In June 2023, Microsoft Research published a paper discussing advances in Large Foundation Models61 teaching other LLMs, eliminating the human who would commence the training process.62 The authors note that “GPT-4 has . . . demonstrated human-level performance on various professional exams,” and now was being used “to train smaller models.”63 At least one of these new models retained eighty-five percent of GPT-4’s quality.64 The paper also notes additional advances LLMs are making in self-instruction, including by autonomously rewriting instruction sets for themselves.65

The same month that GPT-4 was released, a New York Times reporter’s conversation with Microsoft’s LLM-powered Bing search engine made headlines. The search engine, built on a version of OpenAI’s ChatGPT, referred to itself as “Sydney” during the conversation.66 The reporter, Kevin Roose, spent two hours communicating with the chatbot.67 In that time, Roose said he felt that the chatbot revealed a kind of “split personality” and was “like a moody, manic-depressive teenager who has been trapped, against its will, inside a second-rate search engine.”68 According to Roose, Sydney revealed a desire or fantasy to hack computers and spread misinformation, and professed love for him.69 Roose said it was the “strangest experience I’ve ever had with a piece of technology. It unsettled me so deeply that I had trouble sleeping afterward.”70 He also said:

I no longer believe that the biggest problem with these A.I. models is their propensity for factual errors. Instead, I worry that the technology will learn how to influence human users, sometimes persuading them to act in destructive and harmful ways, and perhaps eventually grow capable of carrying out its own dangerous acts.71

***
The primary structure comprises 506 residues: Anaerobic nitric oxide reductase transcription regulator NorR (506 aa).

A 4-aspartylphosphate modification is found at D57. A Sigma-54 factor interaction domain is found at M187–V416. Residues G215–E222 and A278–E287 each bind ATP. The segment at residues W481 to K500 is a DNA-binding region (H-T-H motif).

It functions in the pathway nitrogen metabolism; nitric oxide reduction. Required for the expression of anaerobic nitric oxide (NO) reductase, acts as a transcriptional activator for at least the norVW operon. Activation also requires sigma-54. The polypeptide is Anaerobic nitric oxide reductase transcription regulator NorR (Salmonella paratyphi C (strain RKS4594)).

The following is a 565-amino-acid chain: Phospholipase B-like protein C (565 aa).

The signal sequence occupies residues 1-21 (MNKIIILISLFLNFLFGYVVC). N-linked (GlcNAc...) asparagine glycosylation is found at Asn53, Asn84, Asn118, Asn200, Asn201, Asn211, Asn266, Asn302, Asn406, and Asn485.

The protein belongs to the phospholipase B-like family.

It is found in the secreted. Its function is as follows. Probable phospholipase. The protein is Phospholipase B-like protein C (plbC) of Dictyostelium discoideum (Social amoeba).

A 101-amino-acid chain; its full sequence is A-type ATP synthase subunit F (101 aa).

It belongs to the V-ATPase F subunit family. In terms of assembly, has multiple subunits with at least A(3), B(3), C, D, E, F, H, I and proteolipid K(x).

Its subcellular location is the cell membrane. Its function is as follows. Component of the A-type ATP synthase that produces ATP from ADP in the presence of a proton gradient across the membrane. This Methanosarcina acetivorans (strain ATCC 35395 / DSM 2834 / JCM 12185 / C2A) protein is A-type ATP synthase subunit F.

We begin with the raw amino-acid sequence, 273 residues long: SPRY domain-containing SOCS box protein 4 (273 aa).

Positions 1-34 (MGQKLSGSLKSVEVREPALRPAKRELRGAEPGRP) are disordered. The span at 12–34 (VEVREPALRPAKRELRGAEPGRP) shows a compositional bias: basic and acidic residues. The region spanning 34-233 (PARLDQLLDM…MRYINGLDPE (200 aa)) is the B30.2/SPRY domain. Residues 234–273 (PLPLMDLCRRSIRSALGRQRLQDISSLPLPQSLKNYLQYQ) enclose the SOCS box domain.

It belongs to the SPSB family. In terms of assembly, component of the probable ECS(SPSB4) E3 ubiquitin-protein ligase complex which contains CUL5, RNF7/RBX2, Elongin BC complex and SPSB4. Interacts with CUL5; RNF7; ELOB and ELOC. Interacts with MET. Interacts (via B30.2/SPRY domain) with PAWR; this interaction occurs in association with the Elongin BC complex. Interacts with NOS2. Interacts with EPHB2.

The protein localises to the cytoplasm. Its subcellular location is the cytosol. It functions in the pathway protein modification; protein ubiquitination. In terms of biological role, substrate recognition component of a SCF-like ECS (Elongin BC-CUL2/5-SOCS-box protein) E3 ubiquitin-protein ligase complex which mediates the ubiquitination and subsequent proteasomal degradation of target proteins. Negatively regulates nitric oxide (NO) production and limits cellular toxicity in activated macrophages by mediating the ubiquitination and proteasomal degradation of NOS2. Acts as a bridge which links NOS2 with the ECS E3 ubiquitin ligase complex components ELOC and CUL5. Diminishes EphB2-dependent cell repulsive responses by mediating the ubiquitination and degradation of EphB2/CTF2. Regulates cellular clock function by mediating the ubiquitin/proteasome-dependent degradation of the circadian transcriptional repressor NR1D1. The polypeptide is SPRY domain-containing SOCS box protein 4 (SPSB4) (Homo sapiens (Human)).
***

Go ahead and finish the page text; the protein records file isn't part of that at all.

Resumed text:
The above examples of Lemoine and Roose alone demonstrate that the Turing Test has been met and even exceeded by current LLMs. The velocity of change we are seeing today with foundation models is extraordinary and faster than anyone predicted.72 We are on the cusp of something huge that will impact life in ways we have not even imagined. AI is getting smarter and more capable, and soon we will be the ones trying to catch up. AI is learning more, and there are times now when we don’t know how those learning processes are even occurring.73 “There are no reliable techniques for steering the behavior of LLMs,” and “[e]xperts are not yet able to interpret the inner workings of LLMs.”74 Samuel R. Bowman, an expert on the creation of these AI models, stated that “[t]here are few widely agreed-upon limits to what capabilities could emerge in future LLMs.”75

Advances in AI’s capabilities will not necessarily all be positive. Humans display an impressive level of variation on the spectrum of altruism to narcissism, caretaking to dangerous. AI is more than likely to have its own version of this variability. OpenAI, the developer of the GPT family of foundation models has recently and repeatedly issued warnings about certain possible emerging capabilities of AI, and articulated the need for responsible regulation.76 Researchers at Oxford University have gone so far as to warn that AI could kill off humans.77 In the summer of 2023, leaders of major AI development companies urged the U.S. Congress to regulate AI before it got out of control.78

* * *